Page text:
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Re: filmscanners: New auto adjust software on it's way
"Winsor Crosby" <firstname.lastname@example.org opined:
"That is one bunch of ugly photos, before and after."
"My other reaction was the question, "Who is this for?" If by some
momentary lapse, mini-stroke, or fainting spell someone should produce one
of the before pictures, most, on this list, would probably just toss it as
they went through the pictures in their hospital bed. Would you have really
pushed the shutter button with 25 or 26 in your viewfinder?"
"Steve Greenbank" <email@example.com replied:
"No I would not have taken picture 25/26. . . .
If you only ever take studio shots then you shouldn't ever need something
like this, but I am sure most other people could find images that could be
improved/rescued by a toned down version of this software."
I'm not a professional photographer, and I have lots of images like the
BEFORE shots. To be able to go from BEFORE to AFTER simply and easily (both
big assumptions) would be very attractive to me. (Though it looks like the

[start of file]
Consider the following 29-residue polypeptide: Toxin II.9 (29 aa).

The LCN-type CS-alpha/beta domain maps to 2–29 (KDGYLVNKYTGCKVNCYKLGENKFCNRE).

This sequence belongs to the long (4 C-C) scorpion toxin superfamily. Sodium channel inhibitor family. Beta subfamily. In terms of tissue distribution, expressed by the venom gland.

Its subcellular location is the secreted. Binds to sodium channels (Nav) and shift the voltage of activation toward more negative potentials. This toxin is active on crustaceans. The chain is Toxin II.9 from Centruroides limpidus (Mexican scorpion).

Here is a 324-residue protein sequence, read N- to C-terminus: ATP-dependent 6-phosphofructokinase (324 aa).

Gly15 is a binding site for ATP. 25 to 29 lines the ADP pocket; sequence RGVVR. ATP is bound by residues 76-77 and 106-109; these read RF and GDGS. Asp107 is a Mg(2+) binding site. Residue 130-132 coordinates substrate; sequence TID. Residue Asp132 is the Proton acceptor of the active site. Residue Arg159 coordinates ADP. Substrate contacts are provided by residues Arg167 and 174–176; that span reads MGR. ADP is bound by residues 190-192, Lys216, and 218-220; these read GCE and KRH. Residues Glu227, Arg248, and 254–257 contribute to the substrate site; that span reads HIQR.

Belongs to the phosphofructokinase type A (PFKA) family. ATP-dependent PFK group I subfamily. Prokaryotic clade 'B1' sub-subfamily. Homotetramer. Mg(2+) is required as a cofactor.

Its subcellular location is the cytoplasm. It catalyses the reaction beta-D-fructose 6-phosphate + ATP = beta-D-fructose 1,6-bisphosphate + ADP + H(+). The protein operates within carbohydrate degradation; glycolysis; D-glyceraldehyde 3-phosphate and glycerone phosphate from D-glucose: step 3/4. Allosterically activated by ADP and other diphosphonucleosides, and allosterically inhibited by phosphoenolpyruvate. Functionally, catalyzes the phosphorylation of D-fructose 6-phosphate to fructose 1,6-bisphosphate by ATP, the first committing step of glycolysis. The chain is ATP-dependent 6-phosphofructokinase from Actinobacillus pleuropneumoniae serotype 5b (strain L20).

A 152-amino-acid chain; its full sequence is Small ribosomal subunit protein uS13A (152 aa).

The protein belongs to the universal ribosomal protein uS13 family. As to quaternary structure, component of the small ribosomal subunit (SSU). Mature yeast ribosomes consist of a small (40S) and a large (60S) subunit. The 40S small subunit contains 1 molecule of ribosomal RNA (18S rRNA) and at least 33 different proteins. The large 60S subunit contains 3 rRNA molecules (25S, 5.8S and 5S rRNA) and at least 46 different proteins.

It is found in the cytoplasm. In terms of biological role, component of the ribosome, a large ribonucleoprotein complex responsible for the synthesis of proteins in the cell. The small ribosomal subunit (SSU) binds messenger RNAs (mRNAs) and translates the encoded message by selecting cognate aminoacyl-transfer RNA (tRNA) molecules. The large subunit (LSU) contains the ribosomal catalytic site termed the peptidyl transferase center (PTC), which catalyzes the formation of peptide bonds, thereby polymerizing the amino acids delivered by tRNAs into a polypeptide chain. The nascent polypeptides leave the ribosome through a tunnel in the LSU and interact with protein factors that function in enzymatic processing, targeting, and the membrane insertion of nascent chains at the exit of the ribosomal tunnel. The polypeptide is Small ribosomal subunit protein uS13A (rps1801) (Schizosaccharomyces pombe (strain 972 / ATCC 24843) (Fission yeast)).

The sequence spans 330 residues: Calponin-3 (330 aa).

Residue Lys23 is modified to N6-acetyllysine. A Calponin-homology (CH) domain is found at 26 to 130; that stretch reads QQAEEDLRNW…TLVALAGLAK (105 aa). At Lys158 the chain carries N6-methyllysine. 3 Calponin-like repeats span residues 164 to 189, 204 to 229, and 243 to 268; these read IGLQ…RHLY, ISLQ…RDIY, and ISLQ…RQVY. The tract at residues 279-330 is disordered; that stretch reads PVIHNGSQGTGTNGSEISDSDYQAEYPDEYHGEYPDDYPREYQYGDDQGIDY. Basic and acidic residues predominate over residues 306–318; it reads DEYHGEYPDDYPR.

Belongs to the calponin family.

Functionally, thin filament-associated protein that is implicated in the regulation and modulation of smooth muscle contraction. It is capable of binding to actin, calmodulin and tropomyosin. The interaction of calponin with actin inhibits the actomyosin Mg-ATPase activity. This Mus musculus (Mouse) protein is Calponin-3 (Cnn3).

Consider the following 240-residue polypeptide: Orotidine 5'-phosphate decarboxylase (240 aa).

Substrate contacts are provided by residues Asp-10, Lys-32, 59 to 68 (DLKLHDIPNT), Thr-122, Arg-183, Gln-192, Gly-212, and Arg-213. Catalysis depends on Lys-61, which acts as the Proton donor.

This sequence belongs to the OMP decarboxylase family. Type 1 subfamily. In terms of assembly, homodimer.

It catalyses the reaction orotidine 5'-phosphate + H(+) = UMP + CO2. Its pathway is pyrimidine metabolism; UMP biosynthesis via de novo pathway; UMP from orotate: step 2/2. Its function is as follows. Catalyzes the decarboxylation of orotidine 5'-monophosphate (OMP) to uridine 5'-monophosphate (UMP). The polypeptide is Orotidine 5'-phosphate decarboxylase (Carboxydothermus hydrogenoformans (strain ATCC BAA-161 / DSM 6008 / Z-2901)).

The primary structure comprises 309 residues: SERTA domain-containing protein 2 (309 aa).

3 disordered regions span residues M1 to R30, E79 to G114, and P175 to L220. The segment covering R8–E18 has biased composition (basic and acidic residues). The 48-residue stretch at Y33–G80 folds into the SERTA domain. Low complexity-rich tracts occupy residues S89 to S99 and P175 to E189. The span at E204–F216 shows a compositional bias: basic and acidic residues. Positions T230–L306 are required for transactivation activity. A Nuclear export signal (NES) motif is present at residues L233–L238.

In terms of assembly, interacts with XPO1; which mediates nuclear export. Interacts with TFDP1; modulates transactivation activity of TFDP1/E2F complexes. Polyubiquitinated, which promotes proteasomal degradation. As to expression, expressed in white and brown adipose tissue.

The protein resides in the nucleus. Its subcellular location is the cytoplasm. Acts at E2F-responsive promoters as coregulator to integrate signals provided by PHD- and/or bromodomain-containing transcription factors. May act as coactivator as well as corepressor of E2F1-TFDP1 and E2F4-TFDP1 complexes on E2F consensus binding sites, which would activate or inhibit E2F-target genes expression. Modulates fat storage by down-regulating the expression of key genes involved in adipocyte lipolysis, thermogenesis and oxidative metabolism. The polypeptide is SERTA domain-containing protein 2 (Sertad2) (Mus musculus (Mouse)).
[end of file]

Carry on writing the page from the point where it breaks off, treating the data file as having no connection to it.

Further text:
AFTER images have been a fair amount over-sharpened, the improvements in
shadow densities are impressive.)
(I remember an article in Scientific American 15 to 20 years ago about the
improvement of photographic images (I think they were alluding to spy
satellite images) to eliminate/reduce blur due to camera motion and lens
focus (or lack thereof). I've been meaning to go to the library to look the
article up to see if the results were as impressive as I remember them.)
It may well be that Professional Photographers will have little use for a
product like this. I suspect that ten years ago they felt they had little
use for a program like Photoshop. I guess time will tell.
And, Steve, don't feel you need to be defensive of this product/technology.
I, for one, am very impressed.
I've known lots of trouble in my life, most of which never happened---Mark